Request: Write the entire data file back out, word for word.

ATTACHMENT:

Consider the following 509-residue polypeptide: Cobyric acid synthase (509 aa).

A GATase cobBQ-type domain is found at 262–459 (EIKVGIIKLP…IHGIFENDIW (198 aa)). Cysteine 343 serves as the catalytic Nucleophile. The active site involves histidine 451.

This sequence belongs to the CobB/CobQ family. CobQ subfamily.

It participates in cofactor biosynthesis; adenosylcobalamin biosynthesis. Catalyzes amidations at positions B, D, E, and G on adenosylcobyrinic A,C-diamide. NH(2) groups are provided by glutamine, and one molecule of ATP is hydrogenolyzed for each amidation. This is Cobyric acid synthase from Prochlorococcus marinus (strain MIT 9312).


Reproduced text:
Consider the following 509-residue polypeptide: Cobyric acid synthase (509 aa).

A GATase cobBQ-type domain is found at 262–459 (EIKVGIIKLP…IHGIFENDIW (198 aa)). Cysteine 343 serves as the catalytic Nucleophile. The active site involves histidine 451.

This sequence belongs to the CobB/CobQ family. CobQ subfamily.

It participates in cofactor biosynthesis; adenosylcobalamin biosynthesis. Catalyzes amidations at positions B, D, E, and G on adenosylcobyrinic A,C-diamide. NH(2) groups are provided by glutamine, and one molecule of ATP is hydrogenolyzed for each amidation. This is Cobyric acid synthase from Prochlorococcus marinus (strain MIT 9312).